Eagle Creek Fire & Columbia River Gorge Restoration

In September, 2017, the Eagle Creek forest fire burned more than 48,000 acres of land on the Oregon side of the Columbia River Gorge. This damaged approximately 100 miles of trail and led to the closure of 42 whole trails in the area. Many of these trails were long-time favorites for visitors and locals, which has been a disappointment to many.

There are a few positive things that can be taken away from this:



  1. Forest fires are a natural part of a forest’s life cycle and can actually be quite beneficial to the health of a forest.
  2. The closure of popular trails also presents an opportunity for hikers to explore new areas within the Gorge.
  3. There is ongoing Columbia River Gorge restoration taking place in damaged areas; improvements will be made throughout the Gorge.

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The Columbia River Gorge provides visitors with recreational opportunities and a bounty of natural and cultural resources. It is no secret that this area along the border of both Washington and Oregon has become a scenic icon worth preserving. Within this 85-mile river canyon, you can find temperate rainforests, grasslands, high mountain vistas, 15 species of wildflowers that you will find nowhere else in the world, more than 200 bird species, and more than 77 waterfalls.

We talked with Steve Kruger, the Executive Director at Trailkeepers of Oregon and Renee Tkach, the Project Manager at Gorge Towns to Trails, to find out what the current Columbia River Gorge restoration efforts look like, how you can get involved, and what is in store for the future of the Gorge.

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Columbia River Gorge Restoration & Trail Recovery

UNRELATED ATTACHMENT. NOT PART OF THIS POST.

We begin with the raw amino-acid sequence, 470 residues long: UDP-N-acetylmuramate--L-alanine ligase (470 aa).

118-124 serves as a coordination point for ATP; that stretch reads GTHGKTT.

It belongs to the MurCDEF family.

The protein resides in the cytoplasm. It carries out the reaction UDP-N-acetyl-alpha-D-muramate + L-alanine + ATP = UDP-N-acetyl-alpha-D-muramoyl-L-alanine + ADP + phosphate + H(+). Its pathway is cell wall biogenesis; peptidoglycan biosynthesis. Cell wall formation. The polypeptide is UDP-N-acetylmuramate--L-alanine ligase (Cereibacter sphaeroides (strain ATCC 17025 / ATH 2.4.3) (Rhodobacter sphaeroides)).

“We have been booking out our trail working parties before we are even able to post them on Facebook. The response has been incredible.” — Steve Kruger of Trail Keepers of Oregon

The Gorge Trail Recovery Team was formed in September 2017 in response to the Eagle Creek fire. This group is comprised of volunteers and is overseen by several larger organizations, including the Trailkeepers of Oregon, Washington Trail Association, and Friends of the Columbia Gorge. The recovery efforts will move in three phases, which include fire suppression repair, assessment of threats to human life and safety, and long term Columbia River Gorge restoration like trail cleaning and rebuilding.

Most of the 42 trails that were damaged by the fire will likely remain closed throughout the summer of 2018. Steve let us know that a few areas that were mildly damaged or close to the fire have opened. These areas include Starvation Creek, Bridal Veil Falls and Vista House. He was happy to tell us more about how Trailkeepers of Oregon is involved in getting more of the damaged trails ready for hikers to traverse. The work started in January.

“We had some of our more experienced volunteers scout fire-affected trails and do initial trail corridor clearing,” said Steve. “With our friends at the Pacific Crest Trail Association (PCTA), we started trail work on the Pacific Crest Trail from Cascade Locks to the Herman Creek area.” He added that, in March, six months after the fire, TKO finally returned with tools in hand to Angel’s Rest, to start to “improve the trails to a standard like never before.”

The consistent strategy for the recovery teams, including TKO, has been to work with volunteers in the most damaged and concentrated areas. “There are a lot of people who are eager to get out and help us,” said Steve. “We have been booking out our trail working parties before we are even able to post them on Facebook. The response has been incredible.”

Because the trail parties keep booking out so fast, Steve says the best way to stay up-to-date on upcoming trail parties is to sign up for their newsletter on the Trailkeepers of Oregon website, or to follow them on Facebook. Before signing up, you can find more information about what volunteering for a trail crew is actually like in this Friends of the Columbia Gorge Q&A.